This study was approved by local ethics committee and institutional review board of Tehran University of Medical Sciences in April 2017. Signed informed consent forms were obtained from parents of all enrolled cases to perform sampling and echocardiography when necessary, and for publication of the results as papers. 
Sampling and genotyping: Five ml of whole blood was taken from each participant and kept with EDTA (Ethylene-diamine-tetra-acetic acid) until investigation (Lymphodex, Kronberg/ Taunus Inno-train, Germany). Genomic DNA was extracted from whole blood, using Phenol-Chloroform method 30. Polymerase chain reaction with the Seque-nce Specific Primers (PCR-SSP) assay was employed (PCR-SSP kit, Heidelberg University, Heidelberg, Ger-many) for this study, as explained before 31. The polymorphic sites explored in this study included TGF-β polymorphisms C/T at codon 10 (rs1982073) and C/G at codon 25 (rs1800471) and IL-10 promoter polymorphisms A/G at -1082 (rs1800896), C/T at -819 (rs1800 871) and A/C at -592 (rs1800872).
Statistical analysis: The analyses were all performed using the Epi Info statistical software (version 6.2, World Health Organization, Geneva, Switzerland). Allele, genotype and haplotype frequencies were estimated by direct gene counting. All of the allele frequencies were in line with the Hardy-Weinberg equilibrium. Frequencies were analyzed using chi-square test or Fisher’s exact test and odds-ratios of 95% Confidence Interval (95%CI). All tests were two-sided and the probability of less than 0.05 was considered statistically significant.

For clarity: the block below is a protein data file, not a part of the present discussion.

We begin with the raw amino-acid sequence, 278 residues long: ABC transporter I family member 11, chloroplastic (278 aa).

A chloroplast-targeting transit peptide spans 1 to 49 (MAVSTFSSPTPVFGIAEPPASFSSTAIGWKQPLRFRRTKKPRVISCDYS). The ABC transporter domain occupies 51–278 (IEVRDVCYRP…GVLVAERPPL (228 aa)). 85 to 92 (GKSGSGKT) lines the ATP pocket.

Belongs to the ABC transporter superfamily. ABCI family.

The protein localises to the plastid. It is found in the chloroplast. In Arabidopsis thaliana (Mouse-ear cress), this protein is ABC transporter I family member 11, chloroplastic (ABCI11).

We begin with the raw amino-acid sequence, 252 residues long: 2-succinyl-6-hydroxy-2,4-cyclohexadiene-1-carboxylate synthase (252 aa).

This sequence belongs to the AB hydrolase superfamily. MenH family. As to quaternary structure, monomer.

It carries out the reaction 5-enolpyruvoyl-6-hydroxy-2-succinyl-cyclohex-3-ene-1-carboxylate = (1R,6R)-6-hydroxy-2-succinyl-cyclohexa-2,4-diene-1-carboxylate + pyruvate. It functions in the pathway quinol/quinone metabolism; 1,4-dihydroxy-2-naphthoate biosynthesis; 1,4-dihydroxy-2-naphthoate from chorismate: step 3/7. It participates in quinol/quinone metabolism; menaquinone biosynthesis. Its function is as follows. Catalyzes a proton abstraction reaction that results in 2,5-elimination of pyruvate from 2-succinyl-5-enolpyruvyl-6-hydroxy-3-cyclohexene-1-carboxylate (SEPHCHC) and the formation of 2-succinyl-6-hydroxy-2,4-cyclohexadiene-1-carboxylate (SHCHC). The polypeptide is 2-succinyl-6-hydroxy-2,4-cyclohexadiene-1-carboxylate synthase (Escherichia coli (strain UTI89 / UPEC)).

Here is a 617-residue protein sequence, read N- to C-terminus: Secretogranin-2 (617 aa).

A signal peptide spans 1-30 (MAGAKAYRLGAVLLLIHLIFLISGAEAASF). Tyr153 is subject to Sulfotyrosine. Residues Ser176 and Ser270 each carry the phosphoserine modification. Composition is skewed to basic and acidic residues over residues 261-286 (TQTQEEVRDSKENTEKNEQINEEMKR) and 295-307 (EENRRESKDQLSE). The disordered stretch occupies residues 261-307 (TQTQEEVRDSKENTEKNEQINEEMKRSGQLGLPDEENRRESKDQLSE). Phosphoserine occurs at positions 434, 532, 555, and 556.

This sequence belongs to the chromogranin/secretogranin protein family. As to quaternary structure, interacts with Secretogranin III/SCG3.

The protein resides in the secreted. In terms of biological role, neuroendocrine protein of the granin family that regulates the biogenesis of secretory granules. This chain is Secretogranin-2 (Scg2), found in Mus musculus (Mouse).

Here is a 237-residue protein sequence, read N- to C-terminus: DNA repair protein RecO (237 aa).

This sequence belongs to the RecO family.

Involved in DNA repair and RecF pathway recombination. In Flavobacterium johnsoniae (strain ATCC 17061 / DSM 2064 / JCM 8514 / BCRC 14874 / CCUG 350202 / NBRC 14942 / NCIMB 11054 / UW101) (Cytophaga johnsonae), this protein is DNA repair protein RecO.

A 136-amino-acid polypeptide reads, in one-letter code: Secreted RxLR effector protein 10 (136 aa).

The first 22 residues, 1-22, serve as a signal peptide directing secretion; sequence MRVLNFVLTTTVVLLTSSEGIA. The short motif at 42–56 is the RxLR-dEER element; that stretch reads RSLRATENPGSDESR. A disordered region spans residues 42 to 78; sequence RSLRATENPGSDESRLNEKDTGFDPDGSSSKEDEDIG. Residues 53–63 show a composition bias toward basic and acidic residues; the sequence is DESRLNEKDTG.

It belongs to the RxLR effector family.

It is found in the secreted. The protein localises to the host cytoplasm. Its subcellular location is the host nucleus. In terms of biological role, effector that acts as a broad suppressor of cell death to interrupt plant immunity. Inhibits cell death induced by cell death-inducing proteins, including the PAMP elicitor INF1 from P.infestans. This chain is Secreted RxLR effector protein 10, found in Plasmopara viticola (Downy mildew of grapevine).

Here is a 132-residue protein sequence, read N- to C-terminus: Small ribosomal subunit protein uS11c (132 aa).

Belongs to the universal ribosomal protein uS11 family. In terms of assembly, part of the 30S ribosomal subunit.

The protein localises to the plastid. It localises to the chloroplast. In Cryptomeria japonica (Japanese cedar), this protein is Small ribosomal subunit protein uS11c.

Systematic review and meta-analysis
Search strategy, study selection and data extraction: For the meta-analysis, original articles investigating frequency of IL-10 genes and TGF-β gene polymorphisms in KD patients were included in English language, with no limitation on publication date or status. A comprehensive literature search through PubMed and Scopus was done by using the key words of interleukin 10, transforming growth factor beta, IL-10 OR TGF-β, KD, and mucocutaneous lymph node syndrome. The search was repeated and updated accordingly to the date of submission (August 2018). To identify additional studies, reference lists and contacted corresponding authors of all the publications included in the present systematic review and meta-analysis were scanned.